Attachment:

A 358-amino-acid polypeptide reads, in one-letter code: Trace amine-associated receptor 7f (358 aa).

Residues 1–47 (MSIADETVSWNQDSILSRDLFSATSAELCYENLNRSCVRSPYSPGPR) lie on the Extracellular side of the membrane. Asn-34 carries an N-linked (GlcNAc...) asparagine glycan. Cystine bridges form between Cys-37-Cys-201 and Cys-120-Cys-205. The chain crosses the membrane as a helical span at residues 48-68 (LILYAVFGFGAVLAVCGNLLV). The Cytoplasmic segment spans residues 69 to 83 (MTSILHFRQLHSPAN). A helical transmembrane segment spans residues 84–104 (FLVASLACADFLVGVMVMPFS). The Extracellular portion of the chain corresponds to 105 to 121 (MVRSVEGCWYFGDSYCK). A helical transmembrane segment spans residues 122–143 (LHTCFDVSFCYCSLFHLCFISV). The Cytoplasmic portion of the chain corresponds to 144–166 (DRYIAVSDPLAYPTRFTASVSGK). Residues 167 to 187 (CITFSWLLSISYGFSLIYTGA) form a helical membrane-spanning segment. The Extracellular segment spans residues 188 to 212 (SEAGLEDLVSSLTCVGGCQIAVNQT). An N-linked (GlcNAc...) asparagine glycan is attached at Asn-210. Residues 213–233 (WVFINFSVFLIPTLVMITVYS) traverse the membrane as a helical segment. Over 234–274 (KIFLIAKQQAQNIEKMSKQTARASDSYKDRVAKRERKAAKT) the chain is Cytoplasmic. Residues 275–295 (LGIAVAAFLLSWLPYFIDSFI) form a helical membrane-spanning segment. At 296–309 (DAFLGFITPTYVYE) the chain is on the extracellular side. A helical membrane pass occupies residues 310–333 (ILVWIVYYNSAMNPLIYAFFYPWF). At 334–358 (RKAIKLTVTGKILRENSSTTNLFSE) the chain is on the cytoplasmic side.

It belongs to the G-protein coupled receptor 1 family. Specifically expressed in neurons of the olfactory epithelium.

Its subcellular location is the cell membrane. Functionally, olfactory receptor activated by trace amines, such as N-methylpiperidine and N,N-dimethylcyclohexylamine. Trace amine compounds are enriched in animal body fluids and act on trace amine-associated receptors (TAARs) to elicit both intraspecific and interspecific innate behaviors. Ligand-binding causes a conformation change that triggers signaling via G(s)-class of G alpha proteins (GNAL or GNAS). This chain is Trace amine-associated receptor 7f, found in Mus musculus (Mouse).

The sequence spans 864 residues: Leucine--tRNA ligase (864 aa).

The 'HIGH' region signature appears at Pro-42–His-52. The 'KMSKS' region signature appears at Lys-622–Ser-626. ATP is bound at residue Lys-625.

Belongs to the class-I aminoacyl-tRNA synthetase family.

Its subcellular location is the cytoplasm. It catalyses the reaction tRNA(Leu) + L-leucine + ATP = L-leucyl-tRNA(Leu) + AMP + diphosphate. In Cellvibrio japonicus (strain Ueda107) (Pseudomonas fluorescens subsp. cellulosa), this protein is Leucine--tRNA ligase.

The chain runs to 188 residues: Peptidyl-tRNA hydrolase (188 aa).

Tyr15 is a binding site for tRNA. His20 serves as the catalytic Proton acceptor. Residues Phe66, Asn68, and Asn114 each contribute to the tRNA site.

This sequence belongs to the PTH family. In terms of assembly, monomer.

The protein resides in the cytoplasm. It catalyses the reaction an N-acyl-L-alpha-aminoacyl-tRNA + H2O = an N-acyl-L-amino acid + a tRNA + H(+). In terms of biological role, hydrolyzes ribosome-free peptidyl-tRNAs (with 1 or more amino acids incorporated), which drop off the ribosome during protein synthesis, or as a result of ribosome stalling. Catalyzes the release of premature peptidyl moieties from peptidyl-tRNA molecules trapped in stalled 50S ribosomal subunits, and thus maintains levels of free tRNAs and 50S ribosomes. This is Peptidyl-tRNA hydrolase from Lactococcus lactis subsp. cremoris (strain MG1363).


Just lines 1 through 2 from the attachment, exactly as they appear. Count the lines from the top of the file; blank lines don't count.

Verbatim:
A 358-amino-acid polypeptide reads, in one-letter code: Trace amine-associated receptor 7f (358 aa).

Residues 1–47 (MSIADETVSWNQDSILSRDLFSATSAELCYENLNRSCVRSPYSPGPR) lie on the Extracellular side of the membrane. Asn-34 carries an N-linked (GlcNAc...) asparagine glycan. Cystine bridges form between Cys-37-Cys-201 and Cys-120-Cys-205. The chain crosses the membrane as a helical span at residues 48-68 (LILYAVFGFGAVLAVCGNLLV). The Cytoplasmic segment spans residues 69 to 83 (MTSILHFRQLHSPAN). A helical transmembrane segment spans residues 84–104 (FLVASLACADFLVGVMVMPFS). The Extracellular portion of the chain corresponds to 105 to 121 (MVRSVEGCWYFGDSYCK). A helical transmembrane segment spans residues 122–143 (LHTCFDVSFCYCSLFHLCFISV). The Cytoplasmic portion of the chain corresponds to 144–166 (DRYIAVSDPLAYPTRFTASVSGK). Residues 167 to 187 (CITFSWLLSISYGFSLIYTGA) form a helical membrane-spanning segment. The Extracellular segment spans residues 188 to 212 (SEAGLEDLVSSLTCVGGCQIAVNQT). An N-linked (GlcNAc...) asparagine glycan is attached at Asn-210. Residues 213–233 (WVFINFSVFLIPTLVMITVYS) traverse the membrane as a helical segment. Over 234–274 (KIFLIAKQQAQNIEKMSKQTARASDSYKDRVAKRERKAAKT) the chain is Cytoplasmic. Residues 275–295 (LGIAVAAFLLSWLPYFIDSFI) form a helical membrane-spanning segment. At 296–309 (DAFLGFITPTYVYE) the chain is on the extracellular side. A helical membrane pass occupies residues 310–333 (ILVWIVYYNSAMNPLIYAFFYPWF). At 334–358 (RKAIKLTVTGKILRENSSTTNLFSE) the chain is on the cytoplasmic side.